4. Britton NF (2003) Essential mathematical biology. Springer Undergraduate Mathematics Series, London, UKCrossRefMATHGoogle Scholar
  5. Byrd RB, Lu P, Nocedal J, Zhu C (1995) A limited memory algorithm for bound constrained optimization. SIAM J Sci Comput 16(5):1190–1208MathSciNetCrossRefMATHGoogle Scholar
  6. Carvalho FT, Moretti TB, Souza PA (2010) Eficácia e seletividade de associações de herbicidas utilizados em pós-emergência na cultura do milho. Rev Bras Herbic 9(1):35–41Google Scholar
  7. Christensen S, Streibig JC, Haas H (1990) Interaction between herbicide activity and weed suppression by spring barley varieties. In: Seventh European Weed Research Society Symposium, Helsinki, 367–374Google Scholar
  8. Christiaans T, Eichner T, Pething R (2007) Optimal pest control in agriculture. J Econ Dyn Control 31(12):3965–3985MathSciNetCrossRefMATHGoogle Scholar
  9. Christoffoleti PJ (2002) Curvas de dose-resposta de biótipos resistente e suscetível da Bidens pilosa L. aos herbicidas inibidores da ALS. Sci Agric 59(3):513–519CrossRefGoogle Scholar
  10. Christoffoleti PJ (2008) Aspectos de resistêcia de plantas daninhas a herbicidas, 3rd edn. Associação Brasileira de Ação à Resistência de Plantas Daninhas, Piracicaba, SPGoogle Scholar
  11. Cousens R (1985) A simple model relating yield loss to weed density. Ann Appl Biol 107(2):239–252CrossRefGoogle Scholar
  12. Dan HA, Procópio ALL, Dan SO, Finotti TR, Assis RL (2010) Seletividade do atrazine à cultura do milheto Pennisetum glaucum, Planta Daninha, 28  no. spe, 1117–1124Google Scholar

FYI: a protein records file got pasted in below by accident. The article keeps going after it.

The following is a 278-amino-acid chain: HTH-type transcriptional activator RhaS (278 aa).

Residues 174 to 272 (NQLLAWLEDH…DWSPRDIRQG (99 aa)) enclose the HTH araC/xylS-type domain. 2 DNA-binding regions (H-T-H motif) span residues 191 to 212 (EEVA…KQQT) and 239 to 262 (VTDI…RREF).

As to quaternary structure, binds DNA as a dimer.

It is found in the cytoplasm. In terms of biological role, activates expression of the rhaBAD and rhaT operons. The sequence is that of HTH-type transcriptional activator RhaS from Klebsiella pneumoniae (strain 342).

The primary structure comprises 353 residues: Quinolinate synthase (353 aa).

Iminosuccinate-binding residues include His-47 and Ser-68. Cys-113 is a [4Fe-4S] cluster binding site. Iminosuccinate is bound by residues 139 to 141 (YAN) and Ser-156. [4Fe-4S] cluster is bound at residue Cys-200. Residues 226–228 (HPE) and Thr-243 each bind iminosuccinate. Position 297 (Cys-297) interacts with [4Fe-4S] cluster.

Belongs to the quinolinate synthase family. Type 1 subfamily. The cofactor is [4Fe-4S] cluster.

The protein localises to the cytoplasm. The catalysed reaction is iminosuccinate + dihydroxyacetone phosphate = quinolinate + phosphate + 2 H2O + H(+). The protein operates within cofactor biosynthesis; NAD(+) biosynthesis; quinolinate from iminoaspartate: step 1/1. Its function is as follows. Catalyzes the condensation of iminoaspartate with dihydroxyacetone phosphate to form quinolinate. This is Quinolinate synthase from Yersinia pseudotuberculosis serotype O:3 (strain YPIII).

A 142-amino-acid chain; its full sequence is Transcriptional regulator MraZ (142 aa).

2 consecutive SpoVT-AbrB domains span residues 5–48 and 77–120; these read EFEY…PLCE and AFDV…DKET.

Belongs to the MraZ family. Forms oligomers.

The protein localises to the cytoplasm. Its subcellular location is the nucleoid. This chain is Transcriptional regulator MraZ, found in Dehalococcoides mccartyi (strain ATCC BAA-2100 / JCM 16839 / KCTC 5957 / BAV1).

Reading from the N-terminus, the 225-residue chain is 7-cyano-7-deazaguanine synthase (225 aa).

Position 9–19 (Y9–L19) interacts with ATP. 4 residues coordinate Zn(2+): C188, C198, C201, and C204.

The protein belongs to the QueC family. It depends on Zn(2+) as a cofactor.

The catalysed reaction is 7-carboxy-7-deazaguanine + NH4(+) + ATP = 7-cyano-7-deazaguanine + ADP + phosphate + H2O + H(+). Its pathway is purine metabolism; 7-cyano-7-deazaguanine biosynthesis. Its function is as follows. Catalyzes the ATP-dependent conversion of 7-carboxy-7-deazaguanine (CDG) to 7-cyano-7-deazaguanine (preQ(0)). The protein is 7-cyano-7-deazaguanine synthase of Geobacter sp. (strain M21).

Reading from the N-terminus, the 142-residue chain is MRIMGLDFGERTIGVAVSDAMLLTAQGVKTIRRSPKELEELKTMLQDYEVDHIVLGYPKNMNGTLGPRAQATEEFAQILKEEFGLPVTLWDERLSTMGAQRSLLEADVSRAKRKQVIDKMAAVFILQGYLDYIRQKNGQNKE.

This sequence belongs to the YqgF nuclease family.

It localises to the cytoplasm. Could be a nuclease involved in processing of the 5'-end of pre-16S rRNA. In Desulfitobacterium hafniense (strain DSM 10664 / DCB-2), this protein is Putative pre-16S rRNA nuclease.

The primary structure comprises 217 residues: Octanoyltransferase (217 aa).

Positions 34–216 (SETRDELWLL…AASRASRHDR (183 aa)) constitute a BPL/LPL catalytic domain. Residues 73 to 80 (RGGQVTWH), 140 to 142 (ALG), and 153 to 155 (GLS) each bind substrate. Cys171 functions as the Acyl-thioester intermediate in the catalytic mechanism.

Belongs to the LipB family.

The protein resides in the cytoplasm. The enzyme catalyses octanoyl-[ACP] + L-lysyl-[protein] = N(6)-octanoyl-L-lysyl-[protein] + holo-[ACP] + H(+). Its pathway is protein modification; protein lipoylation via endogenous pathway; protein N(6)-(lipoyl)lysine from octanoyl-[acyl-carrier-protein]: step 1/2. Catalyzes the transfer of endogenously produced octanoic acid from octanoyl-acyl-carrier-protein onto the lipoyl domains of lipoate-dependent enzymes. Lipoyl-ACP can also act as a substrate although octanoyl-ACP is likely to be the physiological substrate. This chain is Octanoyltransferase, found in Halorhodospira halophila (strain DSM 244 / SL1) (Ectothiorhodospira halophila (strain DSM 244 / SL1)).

13. Diggle AJ, Neve PB, Smith FP (2003) Herbicides used in combination can reduce the probability of herbicide resistance in finite weed populations. Weed Res 43(5):371–382CrossRefGoogle Scholar
  14. Gazziero DLP, Santos AMB, Voll E, Adegas FS (2008) Resistência de picão—preto (Bidens subalternans) ao herbicida atrazine, in: Congresso Brasileiro da Ciência das Plantas Daninhas e Congresso de la Associacón Latinoamericana de Malezas, Ouro Preto, 7Google Scholar
  15. Gressel J (2009) Evolving understanding of the evolution of herbicide resistance. Pest Manag Sci 65(11):1164–1173CrossRefGoogle Scholar
  16. Gressel J, Segel LA (1978) The paucity of plants evolving genetic resistance to herbicides: possible reasons and implications. J Theor Biol 75(3):349–371MathSciNetCrossRefGoogle Scholar